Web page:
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Sources of Fatty acids

  • Diet
  • Adipolysis
  • De novo synthesis(from precursors)- Carbohydrates, protein, and other molecules obtained from diet in excess of the body’s need can be converted to fatty acids, which are stored as triglycerides

De novo fatty Acid Synthesis


  • Fatty acids are synthesized by an extra mitochondrial system
  • This system is present in many tissues, including liver, kidney, brain, lung, mammary gland, and adipose tissue.
  • Acetyl-CoA is the immediate substrate, and free palmitate is the end product.
  • Its cofactor requirements include NADPH, ATP, Mn2+, biotin, and HCO3 (as a source of CO2).

Sources of NADPH

  • NADPH is involved as donor of reducing equivalents
  • The oxidative reactions of the pentose phosphate pathway are the chief source of the hydrogen required for the reductive synthesis of fatty acids.
  • Tissues specializing in active lipogenesis—i.e., liver, adipose tissue, and the lactating mammary gland—possess an active pentose phosphate pathway (Figure-1).

 HMP pathway- major source of NADPH

Figure-1- The reaction 1 and 2 are catalyzed by Glucose-6-P dehydrogenase and 6-phospho gluconate dehydrogenase respectively.

  • Other sources of NADPH include the reaction that converts malate to pyruvate catalyzed by the “Malic enzyme” (NADP malate dehydrogenase) – figure-2 and the extra mitochondrial Isocitrate dehydrogenase reaction (probably not a substantial source, except in ruminants) figure-3.

 Malic enzyme- alternative source of NADPH

Figure-2- It is a reversible reaction, pyruvate produced in the reaction reenters the mitochondrion for further utilization

 Cytosolic dehydrogenase- Alternative source of NADPH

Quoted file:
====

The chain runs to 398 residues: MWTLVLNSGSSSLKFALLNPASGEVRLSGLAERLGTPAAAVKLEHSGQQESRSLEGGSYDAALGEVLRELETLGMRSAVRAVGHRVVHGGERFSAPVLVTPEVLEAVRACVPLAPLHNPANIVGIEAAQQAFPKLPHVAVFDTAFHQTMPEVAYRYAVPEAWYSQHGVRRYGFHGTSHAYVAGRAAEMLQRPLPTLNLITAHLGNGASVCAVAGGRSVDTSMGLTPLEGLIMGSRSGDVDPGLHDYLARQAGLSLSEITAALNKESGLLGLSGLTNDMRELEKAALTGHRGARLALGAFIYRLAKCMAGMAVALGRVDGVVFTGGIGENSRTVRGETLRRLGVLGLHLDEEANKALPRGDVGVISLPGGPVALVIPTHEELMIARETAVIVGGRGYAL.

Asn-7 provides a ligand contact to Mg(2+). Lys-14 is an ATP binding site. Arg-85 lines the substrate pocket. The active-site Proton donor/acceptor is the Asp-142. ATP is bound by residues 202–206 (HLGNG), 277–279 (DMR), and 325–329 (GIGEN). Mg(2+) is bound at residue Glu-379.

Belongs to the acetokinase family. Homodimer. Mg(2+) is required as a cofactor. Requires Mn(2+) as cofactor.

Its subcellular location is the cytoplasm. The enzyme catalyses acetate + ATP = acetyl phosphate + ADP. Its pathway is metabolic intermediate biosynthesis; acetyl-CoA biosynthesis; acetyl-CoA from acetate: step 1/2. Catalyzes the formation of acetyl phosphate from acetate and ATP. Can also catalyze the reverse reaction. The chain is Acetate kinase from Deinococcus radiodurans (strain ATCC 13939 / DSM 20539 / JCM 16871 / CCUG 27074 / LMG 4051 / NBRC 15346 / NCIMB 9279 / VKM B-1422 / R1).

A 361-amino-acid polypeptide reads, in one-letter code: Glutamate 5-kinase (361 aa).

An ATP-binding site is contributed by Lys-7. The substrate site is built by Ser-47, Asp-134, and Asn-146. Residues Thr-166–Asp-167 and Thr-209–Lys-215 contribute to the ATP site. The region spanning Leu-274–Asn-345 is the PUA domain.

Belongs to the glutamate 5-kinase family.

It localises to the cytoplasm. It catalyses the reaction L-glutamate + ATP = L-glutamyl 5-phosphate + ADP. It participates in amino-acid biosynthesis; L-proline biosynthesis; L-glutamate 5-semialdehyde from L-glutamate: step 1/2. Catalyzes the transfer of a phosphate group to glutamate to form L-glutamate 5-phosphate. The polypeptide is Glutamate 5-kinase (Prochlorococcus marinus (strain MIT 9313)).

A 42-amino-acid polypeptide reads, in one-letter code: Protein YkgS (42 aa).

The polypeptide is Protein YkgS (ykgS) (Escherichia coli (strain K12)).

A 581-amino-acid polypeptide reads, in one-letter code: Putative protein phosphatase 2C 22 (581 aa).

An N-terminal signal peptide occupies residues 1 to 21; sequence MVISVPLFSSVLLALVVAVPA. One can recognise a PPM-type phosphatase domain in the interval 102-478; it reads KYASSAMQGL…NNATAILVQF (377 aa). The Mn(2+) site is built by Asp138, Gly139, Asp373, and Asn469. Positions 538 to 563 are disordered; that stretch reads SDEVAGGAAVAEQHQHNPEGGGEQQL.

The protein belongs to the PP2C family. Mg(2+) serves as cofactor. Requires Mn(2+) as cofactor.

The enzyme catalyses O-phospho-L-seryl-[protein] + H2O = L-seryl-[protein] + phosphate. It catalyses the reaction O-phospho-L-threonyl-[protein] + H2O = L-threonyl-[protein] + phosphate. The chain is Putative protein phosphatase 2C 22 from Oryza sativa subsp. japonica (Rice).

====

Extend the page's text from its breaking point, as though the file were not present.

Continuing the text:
Figure-3-There are three isoenzymes of Isocitrate dehydrogenase. One, which uses NAD+, is found only in mitochondria. The other two use NADP+ and are found in mitochondria and the cytosol. Respiratory chain-linked oxidation of Isocitrate proceeds almost completely through the NAD+-dependent enzyme.

Sources of Acetyl co A

  • Acetyl co A is produced primarily from pyruvate, ketogenic amino acids, fatty acid oxidation and by alcohol metabolism
  • It is a substrate of TCA cycle and a precursor for fatty acids, ketone bodies and sterols.

Enzymes and cofactors involved in the process of Fatty acid synthesis

Two main enzymes-

  • Acetyl co A carboxylase
  • Fatty acid Synthase

Both the enzymes are multienzyme complexes

Coenzymes and cofactors are-

  • Biotin
  • Mn++
  • Mg++

Transportation of Acetyl co A (Figure-4)

  • Fatty acid synthesis requires considerable amounts of acetyl-CoA
  • Nearly all acetyl-CoA used in fatty acid synthesis is formed in mitochondria
  •  Acetyl co A has to move out from the mitochondria to the cytosol
  • Acetate is shuttled out of mitochondria as citrate
  • The mitochondrial inner membrane is impermeable to acetyl-CoA
  • Intra-mitochondrial acetyl-CoA first reacts with oxaloacetate to form citrate, in the TCA cycle catalyzed by citrate synthase
  • Citrate then passes into the cytosol through the mitochondrial inner membrane on the citrate transporter.
  • In the cytosol, citrate is cleaved by citrate lyase regenerating acetyl-CoA.

 Export of Acetyl co A

Figure-4- Transportation of acetyl co A out of the mitochondria through citrate transporter

Fate of Oxalo acetate (Figure-5)

The other product of Citrate cleavage, oxaloacetate can be-

  • Channeled towards glucose production
  • Converted to malate by malate dehydrogenase
  • Converted to Pyruvate by Malic enzyme, producing more NADPH, that can be used for fatty acid synthesis
  • Pyruvate and Malate pass through special transporters present in the inner mitochondrial membrane

 Fate of oxalo acetate

Figure-5- Fate of Oxalo acetate

To be continued …..


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